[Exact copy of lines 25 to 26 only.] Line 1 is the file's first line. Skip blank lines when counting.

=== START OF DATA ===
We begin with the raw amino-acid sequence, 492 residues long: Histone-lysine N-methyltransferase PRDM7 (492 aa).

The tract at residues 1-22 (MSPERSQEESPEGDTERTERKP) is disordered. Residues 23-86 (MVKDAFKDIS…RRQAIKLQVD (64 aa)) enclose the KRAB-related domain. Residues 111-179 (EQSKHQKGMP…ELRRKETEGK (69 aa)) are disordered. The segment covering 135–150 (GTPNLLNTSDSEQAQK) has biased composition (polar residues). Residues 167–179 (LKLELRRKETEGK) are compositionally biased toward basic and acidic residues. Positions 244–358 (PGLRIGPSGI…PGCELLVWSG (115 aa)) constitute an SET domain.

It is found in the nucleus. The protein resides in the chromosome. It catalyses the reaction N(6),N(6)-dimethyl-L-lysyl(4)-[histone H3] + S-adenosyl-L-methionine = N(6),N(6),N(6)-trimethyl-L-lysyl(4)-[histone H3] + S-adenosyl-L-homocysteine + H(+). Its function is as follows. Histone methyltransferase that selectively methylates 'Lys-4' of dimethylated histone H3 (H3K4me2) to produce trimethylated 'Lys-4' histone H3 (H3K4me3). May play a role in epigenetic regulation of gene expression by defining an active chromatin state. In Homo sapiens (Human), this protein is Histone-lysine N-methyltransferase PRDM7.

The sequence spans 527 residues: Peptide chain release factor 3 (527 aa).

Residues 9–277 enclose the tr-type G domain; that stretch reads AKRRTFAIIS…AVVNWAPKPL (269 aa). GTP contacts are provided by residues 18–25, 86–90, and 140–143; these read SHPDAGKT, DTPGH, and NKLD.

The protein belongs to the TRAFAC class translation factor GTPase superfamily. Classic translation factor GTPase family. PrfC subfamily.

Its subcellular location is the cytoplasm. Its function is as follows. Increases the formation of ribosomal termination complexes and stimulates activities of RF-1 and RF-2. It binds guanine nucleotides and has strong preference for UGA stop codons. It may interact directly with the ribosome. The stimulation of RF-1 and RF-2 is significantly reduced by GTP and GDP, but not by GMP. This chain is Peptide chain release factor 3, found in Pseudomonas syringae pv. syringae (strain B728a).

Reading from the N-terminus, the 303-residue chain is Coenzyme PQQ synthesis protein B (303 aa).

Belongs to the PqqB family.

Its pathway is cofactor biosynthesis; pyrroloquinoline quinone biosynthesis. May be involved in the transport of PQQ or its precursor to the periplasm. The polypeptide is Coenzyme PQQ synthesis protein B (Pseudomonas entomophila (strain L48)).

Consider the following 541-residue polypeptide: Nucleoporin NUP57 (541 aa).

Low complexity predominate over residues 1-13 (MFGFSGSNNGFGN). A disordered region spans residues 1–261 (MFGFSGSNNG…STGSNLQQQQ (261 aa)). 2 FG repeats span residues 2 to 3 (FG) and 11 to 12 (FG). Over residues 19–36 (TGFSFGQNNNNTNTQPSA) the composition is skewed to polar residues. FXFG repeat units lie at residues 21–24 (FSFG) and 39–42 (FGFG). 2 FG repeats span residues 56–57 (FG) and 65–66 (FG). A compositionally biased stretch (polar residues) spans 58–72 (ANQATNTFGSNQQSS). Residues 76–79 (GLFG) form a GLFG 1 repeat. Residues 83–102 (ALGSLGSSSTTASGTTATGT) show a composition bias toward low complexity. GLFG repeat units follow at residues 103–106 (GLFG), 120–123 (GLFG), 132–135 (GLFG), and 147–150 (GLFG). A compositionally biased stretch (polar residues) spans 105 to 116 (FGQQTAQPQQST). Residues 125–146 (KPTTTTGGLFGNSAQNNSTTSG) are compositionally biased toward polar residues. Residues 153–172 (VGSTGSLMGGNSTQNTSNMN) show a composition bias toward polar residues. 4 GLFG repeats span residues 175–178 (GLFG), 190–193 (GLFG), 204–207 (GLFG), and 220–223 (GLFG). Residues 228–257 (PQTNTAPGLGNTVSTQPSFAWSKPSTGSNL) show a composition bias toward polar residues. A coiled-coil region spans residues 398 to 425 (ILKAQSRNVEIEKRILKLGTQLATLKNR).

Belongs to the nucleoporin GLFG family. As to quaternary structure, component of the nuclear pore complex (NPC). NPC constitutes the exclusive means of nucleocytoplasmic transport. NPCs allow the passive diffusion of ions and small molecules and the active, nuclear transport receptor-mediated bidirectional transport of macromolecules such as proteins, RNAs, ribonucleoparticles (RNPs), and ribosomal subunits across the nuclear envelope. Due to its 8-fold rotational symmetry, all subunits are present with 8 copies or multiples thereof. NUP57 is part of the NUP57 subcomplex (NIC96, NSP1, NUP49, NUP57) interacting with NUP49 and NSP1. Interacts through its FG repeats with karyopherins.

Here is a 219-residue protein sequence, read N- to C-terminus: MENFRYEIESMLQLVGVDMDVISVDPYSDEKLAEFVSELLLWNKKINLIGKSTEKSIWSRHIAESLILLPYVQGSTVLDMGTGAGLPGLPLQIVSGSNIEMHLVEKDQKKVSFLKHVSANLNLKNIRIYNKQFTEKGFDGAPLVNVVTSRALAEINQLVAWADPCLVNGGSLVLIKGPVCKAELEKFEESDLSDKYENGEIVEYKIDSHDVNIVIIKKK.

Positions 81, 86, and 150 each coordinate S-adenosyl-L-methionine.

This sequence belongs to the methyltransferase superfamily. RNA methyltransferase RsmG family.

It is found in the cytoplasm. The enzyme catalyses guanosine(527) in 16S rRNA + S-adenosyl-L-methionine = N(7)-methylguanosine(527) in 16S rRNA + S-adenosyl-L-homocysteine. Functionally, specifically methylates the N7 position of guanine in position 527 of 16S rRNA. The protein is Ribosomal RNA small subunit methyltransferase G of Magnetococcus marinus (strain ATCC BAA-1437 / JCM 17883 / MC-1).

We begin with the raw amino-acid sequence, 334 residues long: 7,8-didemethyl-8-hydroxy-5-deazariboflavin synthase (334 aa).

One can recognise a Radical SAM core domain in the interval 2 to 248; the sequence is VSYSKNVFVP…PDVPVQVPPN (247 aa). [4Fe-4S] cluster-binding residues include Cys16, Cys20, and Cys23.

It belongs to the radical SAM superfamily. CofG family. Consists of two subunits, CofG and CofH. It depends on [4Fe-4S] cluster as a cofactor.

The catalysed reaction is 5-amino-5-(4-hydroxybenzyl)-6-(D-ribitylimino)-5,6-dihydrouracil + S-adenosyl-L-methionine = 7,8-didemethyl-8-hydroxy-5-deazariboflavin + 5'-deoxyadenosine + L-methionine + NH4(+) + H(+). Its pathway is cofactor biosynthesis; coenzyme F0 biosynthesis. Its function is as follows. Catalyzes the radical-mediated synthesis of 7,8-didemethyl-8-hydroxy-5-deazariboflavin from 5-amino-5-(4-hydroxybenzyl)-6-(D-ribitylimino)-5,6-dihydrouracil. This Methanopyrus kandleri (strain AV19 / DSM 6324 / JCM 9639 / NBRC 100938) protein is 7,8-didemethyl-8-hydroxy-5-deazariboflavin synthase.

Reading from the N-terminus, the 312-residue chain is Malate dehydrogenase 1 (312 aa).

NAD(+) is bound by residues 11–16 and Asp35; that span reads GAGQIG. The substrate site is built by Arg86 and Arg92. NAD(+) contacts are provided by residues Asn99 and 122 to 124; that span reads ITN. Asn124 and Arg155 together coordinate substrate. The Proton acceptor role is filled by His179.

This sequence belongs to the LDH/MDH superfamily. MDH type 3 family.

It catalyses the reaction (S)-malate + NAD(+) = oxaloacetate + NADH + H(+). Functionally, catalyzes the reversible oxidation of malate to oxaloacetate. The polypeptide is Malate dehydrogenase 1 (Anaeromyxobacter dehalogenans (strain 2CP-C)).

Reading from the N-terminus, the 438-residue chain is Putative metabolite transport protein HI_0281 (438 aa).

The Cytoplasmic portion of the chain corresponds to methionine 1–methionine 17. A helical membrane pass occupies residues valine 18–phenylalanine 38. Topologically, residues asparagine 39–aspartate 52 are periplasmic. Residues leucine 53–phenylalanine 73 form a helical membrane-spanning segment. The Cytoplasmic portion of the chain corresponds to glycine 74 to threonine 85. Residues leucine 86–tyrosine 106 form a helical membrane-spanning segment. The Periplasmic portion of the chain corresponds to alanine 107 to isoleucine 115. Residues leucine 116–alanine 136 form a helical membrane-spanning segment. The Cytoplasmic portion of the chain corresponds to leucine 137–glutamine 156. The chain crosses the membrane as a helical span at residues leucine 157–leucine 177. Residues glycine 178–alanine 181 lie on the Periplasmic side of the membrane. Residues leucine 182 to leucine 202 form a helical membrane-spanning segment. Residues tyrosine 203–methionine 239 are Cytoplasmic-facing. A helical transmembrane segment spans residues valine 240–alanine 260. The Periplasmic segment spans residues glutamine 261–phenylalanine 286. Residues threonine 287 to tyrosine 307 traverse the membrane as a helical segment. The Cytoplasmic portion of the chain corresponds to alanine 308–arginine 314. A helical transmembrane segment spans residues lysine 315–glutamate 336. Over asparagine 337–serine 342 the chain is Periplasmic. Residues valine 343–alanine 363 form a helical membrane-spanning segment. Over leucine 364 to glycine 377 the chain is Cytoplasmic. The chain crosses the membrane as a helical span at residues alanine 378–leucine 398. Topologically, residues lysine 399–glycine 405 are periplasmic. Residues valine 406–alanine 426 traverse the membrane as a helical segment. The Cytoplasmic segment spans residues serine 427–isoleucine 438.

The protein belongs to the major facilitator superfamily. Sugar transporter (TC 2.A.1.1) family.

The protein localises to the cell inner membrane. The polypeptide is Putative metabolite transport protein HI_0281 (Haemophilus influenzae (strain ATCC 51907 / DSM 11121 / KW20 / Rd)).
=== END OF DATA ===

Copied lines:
It catalyses the reaction (S)-malate + NAD(+) = oxaloacetate + NADH + H(+). Functionally, catalyzes the reversible oxidation of malate to oxaloacetate. The polypeptide is Malate dehydrogenase 1 (Anaeromyxobacter dehalogenans (strain 2CP-C)).

Reading from the N-terminus, the 438-residue chain is Putative metabolite transport protein HI_0281 (438 aa).